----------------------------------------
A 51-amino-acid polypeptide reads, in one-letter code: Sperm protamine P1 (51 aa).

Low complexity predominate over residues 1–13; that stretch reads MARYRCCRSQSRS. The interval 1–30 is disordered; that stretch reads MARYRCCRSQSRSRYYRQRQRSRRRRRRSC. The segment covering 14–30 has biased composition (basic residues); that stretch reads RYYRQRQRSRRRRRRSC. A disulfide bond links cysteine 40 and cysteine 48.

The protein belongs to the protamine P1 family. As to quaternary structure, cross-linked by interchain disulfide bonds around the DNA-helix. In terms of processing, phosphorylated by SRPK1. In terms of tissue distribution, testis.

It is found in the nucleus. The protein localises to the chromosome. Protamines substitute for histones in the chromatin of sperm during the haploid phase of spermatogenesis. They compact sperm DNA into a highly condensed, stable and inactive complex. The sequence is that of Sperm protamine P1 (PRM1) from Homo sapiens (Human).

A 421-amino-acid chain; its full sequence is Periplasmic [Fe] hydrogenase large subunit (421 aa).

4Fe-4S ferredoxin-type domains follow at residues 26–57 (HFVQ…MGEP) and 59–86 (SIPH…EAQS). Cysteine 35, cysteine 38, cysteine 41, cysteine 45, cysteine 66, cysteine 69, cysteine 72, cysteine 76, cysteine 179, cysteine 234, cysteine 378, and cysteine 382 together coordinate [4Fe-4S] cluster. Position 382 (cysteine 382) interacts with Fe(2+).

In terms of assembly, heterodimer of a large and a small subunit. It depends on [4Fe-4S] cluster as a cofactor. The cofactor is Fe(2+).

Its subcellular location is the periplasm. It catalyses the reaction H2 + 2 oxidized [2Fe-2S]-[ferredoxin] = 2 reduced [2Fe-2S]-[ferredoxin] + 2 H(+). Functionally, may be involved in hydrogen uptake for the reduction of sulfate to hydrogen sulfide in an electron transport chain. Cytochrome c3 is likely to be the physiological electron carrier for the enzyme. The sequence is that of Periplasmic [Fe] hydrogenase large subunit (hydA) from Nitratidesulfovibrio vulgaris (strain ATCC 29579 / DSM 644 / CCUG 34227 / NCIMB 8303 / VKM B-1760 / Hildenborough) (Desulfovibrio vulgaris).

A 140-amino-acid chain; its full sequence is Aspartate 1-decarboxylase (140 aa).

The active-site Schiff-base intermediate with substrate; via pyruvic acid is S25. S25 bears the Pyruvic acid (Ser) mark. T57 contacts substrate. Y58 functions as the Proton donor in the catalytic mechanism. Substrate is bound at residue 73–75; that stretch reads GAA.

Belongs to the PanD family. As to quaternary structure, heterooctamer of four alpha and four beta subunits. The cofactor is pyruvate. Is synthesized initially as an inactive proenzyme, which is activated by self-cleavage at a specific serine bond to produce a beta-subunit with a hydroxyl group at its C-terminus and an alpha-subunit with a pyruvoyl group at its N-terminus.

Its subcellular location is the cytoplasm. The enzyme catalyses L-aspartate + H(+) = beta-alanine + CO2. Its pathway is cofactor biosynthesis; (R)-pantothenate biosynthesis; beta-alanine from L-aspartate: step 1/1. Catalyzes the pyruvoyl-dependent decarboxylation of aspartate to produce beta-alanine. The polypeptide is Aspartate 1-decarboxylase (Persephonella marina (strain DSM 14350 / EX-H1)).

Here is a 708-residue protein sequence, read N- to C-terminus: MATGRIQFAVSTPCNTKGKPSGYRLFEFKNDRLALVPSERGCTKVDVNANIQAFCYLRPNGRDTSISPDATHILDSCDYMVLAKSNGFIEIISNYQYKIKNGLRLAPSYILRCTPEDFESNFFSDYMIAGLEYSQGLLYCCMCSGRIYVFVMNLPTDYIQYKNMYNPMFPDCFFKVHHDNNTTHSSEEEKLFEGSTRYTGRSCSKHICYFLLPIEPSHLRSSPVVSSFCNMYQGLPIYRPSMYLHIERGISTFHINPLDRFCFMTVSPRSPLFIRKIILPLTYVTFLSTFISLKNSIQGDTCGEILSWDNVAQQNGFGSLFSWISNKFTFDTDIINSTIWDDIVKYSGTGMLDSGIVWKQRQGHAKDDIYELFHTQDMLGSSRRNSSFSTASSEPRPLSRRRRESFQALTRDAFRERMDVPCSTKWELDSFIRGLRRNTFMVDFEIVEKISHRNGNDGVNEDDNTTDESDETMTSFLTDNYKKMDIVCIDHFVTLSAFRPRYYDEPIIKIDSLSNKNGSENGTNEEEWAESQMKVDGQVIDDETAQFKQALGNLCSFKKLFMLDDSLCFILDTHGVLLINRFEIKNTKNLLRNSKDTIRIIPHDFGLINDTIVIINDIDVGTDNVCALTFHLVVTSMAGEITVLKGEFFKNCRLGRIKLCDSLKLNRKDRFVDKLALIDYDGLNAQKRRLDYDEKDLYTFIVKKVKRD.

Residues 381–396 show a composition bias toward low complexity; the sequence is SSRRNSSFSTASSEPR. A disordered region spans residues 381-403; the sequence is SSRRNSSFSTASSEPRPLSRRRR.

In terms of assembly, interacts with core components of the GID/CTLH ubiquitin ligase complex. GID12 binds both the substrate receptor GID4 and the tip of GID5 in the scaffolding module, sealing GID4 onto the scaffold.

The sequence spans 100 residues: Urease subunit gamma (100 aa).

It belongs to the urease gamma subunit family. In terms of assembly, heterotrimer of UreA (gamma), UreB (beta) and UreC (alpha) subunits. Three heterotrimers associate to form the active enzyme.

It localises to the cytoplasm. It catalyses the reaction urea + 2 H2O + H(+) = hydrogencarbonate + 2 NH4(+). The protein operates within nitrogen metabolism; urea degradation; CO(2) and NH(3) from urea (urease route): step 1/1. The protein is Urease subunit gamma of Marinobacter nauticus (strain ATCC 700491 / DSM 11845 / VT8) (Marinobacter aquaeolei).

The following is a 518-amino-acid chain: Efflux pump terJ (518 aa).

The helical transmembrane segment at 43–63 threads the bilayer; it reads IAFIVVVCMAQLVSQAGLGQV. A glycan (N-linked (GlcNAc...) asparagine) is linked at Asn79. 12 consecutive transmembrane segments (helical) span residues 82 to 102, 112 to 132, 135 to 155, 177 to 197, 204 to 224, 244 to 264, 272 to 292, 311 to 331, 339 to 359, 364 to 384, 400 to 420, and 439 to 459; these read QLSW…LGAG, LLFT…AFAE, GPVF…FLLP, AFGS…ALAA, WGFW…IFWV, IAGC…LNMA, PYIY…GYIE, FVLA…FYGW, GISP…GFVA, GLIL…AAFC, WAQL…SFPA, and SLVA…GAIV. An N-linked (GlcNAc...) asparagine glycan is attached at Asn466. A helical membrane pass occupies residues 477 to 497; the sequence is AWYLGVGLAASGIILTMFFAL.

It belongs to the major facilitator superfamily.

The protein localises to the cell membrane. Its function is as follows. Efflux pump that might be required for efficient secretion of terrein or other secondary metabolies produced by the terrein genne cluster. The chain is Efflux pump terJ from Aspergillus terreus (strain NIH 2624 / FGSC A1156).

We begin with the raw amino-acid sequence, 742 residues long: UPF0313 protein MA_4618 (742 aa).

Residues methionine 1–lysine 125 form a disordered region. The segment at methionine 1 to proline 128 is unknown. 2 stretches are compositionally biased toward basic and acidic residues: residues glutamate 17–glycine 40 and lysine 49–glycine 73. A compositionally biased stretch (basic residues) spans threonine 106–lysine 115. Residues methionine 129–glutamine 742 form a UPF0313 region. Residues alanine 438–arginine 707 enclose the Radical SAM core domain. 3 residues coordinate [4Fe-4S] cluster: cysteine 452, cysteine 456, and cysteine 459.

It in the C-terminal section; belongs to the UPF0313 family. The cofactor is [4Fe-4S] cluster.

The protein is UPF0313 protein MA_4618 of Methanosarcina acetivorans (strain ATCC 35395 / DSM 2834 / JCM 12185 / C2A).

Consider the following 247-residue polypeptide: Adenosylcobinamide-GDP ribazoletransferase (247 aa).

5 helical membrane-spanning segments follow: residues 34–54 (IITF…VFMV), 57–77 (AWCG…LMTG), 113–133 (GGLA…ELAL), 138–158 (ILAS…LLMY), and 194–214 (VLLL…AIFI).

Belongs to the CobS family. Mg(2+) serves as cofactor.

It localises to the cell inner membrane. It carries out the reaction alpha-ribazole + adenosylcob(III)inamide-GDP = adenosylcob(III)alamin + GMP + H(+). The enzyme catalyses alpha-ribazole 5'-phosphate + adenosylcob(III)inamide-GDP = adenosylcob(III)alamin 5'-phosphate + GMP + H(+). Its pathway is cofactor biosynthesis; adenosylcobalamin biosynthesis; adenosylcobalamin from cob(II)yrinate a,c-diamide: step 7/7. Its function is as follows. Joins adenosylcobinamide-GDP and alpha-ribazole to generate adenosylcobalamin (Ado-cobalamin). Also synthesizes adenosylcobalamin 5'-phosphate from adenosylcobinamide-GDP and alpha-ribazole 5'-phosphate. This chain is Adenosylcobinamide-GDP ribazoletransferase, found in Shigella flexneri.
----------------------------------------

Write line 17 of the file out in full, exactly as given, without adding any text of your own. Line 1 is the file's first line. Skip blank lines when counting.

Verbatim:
It belongs to the urease gamma subunit family. In terms of assembly, heterotrimer of UreA (gamma), UreB (beta) and UreC (alpha) subunits. Three heterotrimers associate to form the active enzyme.